HVAC systems have the role of maintaining a clean, germ-free environment to contribute to the well-being of patients and to prevent the spread of disease. These determining factors mean that the design of air conditioning systems for the hospital sector must take into account. For the HVAC system to run at its optimal performance, monitoring the units is important.

AKCP HVAC monitoring solution is suitable for all types of commercial air handlers. The efficiency of air handling units (AHU) greatly impacts a buildings energy use. They are responsible for control of the temperature, humidity, filtration and building pressurization.

AKCP HVAC monitoring solution is also capable of monitoring temperature of return air, outside air, mixed air and the supply and discharge lines. A basic AHU monitoring system will analyze the thermal performance. Additional sensors for measuring static pressure, airflow, fan and compressor kW give a more detailed analysis of the system.

AKCP Air Quality Sensors

Air Quality Sensor

The sensor detects various Metal Oxide (MOx) gases, displaying the value as a VOC Index.

The VOC Index is a logarithmic scale that is relative to the typical indoor gas composition over the past 24 hours. With a range of 0 to 500, the typical value for a normal environment being 100. Values greater than 100 indicate worsening air quality with a higher concentration of metal oxide gases over the past 24 hours. Values lower than 100 indicate improving air quality.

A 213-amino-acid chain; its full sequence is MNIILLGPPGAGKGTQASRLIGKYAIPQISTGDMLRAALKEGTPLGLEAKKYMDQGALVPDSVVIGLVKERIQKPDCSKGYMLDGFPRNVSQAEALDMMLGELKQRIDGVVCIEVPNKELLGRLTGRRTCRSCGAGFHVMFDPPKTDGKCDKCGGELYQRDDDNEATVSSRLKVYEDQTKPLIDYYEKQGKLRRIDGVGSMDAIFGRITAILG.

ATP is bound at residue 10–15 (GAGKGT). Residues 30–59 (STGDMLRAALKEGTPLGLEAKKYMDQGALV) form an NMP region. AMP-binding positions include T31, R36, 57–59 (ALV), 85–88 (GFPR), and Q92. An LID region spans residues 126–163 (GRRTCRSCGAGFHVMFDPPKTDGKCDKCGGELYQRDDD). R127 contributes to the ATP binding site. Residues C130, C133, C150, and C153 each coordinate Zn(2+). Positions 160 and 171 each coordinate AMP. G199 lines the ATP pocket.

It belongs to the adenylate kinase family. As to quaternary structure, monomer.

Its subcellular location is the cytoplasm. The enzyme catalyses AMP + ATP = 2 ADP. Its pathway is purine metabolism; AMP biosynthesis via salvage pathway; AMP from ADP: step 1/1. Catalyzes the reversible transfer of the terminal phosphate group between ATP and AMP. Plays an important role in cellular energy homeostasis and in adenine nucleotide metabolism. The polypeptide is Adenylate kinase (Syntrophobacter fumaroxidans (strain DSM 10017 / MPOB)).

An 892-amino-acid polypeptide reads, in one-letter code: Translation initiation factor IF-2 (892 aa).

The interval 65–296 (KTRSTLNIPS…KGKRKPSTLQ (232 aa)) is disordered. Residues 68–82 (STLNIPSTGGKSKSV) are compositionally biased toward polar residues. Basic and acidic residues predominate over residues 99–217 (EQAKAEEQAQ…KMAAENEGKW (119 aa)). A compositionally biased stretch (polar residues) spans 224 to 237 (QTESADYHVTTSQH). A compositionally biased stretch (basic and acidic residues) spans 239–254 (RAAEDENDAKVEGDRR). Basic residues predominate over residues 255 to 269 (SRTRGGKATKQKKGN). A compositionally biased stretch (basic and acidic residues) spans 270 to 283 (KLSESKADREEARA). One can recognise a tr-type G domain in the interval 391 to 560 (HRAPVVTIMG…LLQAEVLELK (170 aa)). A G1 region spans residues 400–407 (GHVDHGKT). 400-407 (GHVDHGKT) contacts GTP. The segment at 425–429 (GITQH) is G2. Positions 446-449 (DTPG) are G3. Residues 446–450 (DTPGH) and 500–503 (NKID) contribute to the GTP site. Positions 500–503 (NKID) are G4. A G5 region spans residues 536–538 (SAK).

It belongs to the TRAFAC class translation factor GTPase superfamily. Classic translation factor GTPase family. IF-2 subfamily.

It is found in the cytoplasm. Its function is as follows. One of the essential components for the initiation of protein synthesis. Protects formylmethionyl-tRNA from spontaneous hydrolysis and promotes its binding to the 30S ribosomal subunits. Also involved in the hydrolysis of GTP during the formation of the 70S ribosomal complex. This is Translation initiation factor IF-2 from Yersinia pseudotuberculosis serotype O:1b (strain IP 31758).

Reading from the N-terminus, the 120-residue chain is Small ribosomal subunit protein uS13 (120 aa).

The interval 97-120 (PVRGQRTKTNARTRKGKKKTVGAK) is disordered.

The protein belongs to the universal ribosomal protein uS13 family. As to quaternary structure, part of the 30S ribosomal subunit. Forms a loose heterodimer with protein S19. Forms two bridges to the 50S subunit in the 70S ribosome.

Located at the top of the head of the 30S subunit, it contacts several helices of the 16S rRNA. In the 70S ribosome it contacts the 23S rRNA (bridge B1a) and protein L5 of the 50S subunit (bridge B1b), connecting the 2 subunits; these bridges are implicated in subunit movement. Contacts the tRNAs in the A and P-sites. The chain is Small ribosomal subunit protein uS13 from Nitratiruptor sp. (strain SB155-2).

Air Particles

Detection for 5 different sizes. PM0.5, PM1.0, PM2.5, PM4 and PM10. The sensor is able to measure the mass concentration of particles in the PM1.0 to PM10 range and particle number concentration in the PM0.5 to PM10 range. The typical particle size is also measured. This measurement is based on the average size of the current sample.

Airborne pollutants can be a health hazard, and result in sneezing, headaches, asthma and so on. In addition, during many agricultural and industrial processes, airborne dust can be a serious hazard forming combustible dust clouds.

Wireless Air Pressure Differential

Wireless Air Pressure Differential monitors hospital room pressure and helps keep patients and staff safe

Wireless Differential Air Pressure

These sensors are also standard compliant such as the following:

Over 30 years experience in monitoring solutions AKCP is the worlds leader in environmental monitoring solutions. Hospitals, laboratories, and cleanroom facilities are now choosing AKCP to monitor their critical environments. Our Wireless Tunnelâ„¢ radio has excellent penetration within buildings and through obstructions.

Isolation rooms, protective environments, operating rooms, and other controlled areas pressure monitoring can also be accessed remotely thru its online user’s interface, AKCPro Server: Central Monitoring Software.

Make sure to include AKCP in every checklist for an effective laboratory monitoring and cleanroom monitoring. It not only accurately measuring room pressure differential, ventilation rates (air changes per hour), temperature, and humidity, AKCP HVAC Solution also control the spread of contaminants in applications that matter.

Reference Links:

https://www.hfmmagazine.com/articles/2671-planning-and-maintaining-hospital-air-isolation-rooms#:~:text=Negative%2Dpressure%20isolation%20rooms%20require,0.03%2Dinch%20WC%20is%20used.